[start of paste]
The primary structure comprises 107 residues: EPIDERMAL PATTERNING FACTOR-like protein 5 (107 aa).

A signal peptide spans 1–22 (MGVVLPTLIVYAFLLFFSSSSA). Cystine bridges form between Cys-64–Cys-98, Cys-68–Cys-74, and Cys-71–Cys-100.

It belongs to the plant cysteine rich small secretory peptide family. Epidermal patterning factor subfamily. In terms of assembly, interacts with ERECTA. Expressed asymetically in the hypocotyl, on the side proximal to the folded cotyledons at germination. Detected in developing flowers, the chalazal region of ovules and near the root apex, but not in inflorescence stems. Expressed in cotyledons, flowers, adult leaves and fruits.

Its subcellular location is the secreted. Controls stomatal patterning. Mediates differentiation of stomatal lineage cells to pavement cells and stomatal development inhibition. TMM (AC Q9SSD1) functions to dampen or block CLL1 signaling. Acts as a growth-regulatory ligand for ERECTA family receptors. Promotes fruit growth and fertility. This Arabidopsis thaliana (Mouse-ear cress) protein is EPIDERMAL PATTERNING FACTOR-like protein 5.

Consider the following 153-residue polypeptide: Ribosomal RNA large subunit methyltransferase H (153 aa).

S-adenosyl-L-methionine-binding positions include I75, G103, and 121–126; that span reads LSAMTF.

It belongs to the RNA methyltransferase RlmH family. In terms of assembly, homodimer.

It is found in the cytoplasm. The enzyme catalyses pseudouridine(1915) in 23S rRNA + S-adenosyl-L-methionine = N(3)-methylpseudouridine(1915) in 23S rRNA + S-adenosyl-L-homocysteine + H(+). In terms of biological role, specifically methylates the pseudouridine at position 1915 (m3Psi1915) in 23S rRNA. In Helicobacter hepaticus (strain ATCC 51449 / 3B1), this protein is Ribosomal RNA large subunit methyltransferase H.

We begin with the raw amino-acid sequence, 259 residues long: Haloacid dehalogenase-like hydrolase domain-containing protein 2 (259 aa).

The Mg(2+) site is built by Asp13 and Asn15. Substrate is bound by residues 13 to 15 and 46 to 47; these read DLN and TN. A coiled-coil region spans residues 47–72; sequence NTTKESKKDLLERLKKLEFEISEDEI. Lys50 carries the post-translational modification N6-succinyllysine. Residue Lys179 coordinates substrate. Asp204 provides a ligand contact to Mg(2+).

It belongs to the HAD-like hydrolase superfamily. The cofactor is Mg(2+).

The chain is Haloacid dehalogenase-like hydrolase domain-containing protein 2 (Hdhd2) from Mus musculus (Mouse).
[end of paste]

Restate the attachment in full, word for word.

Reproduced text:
The primary structure comprises 107 residues: EPIDERMAL PATTERNING FACTOR-like protein 5 (107 aa).

A signal peptide spans 1–22 (MGVVLPTLIVYAFLLFFSSSSA). Cystine bridges form between Cys-64–Cys-98, Cys-68–Cys-74, and Cys-71–Cys-100.

It belongs to the plant cysteine rich small secretory peptide family. Epidermal patterning factor subfamily. In terms of assembly, interacts with ERECTA. Expressed asymetically in the hypocotyl, on the side proximal to the folded cotyledons at germination. Detected in developing flowers, the chalazal region of ovules and near the root apex, but not in inflorescence stems. Expressed in cotyledons, flowers, adult leaves and fruits.

Its subcellular location is the secreted. Controls stomatal patterning. Mediates differentiation of stomatal lineage cells to pavement cells and stomatal development inhibition. TMM (AC Q9SSD1) functions to dampen or block CLL1 signaling. Acts as a growth-regulatory ligand for ERECTA family receptors. Promotes fruit growth and fertility. This Arabidopsis thaliana (Mouse-ear cress) protein is EPIDERMAL PATTERNING FACTOR-like protein 5.

Consider the following 153-residue polypeptide: Ribosomal RNA large subunit methyltransferase H (153 aa).

S-adenosyl-L-methionine-binding positions include I75, G103, and 121–126; that span reads LSAMTF.

It belongs to the RNA methyltransferase RlmH family. In terms of assembly, homodimer.

It is found in the cytoplasm. The enzyme catalyses pseudouridine(1915) in 23S rRNA + S-adenosyl-L-methionine = N(3)-methylpseudouridine(1915) in 23S rRNA + S-adenosyl-L-homocysteine + H(+). In terms of biological role, specifically methylates the pseudouridine at position 1915 (m3Psi1915) in 23S rRNA. In Helicobacter hepaticus (strain ATCC 51449 / 3B1), this protein is Ribosomal RNA large subunit methyltransferase H.

We begin with the raw amino-acid sequence, 259 residues long: Haloacid dehalogenase-like hydrolase domain-containing protein 2 (259 aa).

The Mg(2+) site is built by Asp13 and Asn15. Substrate is bound by residues 13 to 15 and 46 to 47; these read DLN and TN. A coiled-coil region spans residues 47–72; sequence NTTKESKKDLLERLKKLEFEISEDEI. Lys50 carries the post-translational modification N6-succinyllysine. Residue Lys179 coordinates substrate. Asp204 provides a ligand contact to Mg(2+).

It belongs to the HAD-like hydrolase superfamily. The cofactor is Mg(2+).

The chain is Haloacid dehalogenase-like hydrolase domain-containing protein 2 (Hdhd2) from Mus musculus (Mouse).